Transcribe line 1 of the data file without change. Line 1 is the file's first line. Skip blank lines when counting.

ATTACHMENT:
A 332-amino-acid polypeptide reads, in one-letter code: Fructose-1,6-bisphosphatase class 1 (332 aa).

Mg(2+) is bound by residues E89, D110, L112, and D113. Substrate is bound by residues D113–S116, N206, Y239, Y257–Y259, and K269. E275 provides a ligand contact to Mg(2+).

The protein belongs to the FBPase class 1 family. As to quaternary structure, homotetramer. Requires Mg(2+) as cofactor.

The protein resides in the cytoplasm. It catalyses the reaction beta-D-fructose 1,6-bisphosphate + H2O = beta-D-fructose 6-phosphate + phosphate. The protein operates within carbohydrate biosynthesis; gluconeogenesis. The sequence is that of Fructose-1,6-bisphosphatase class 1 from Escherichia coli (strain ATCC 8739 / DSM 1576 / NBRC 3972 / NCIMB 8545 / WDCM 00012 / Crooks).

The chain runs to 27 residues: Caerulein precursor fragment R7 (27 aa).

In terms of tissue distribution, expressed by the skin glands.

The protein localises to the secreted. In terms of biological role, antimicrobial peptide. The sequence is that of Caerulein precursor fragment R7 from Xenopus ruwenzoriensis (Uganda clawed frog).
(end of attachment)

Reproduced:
A 332-amino-acid polypeptide reads, in one-letter code: Fructose-1,6-bisphosphatase class 1 (332 aa).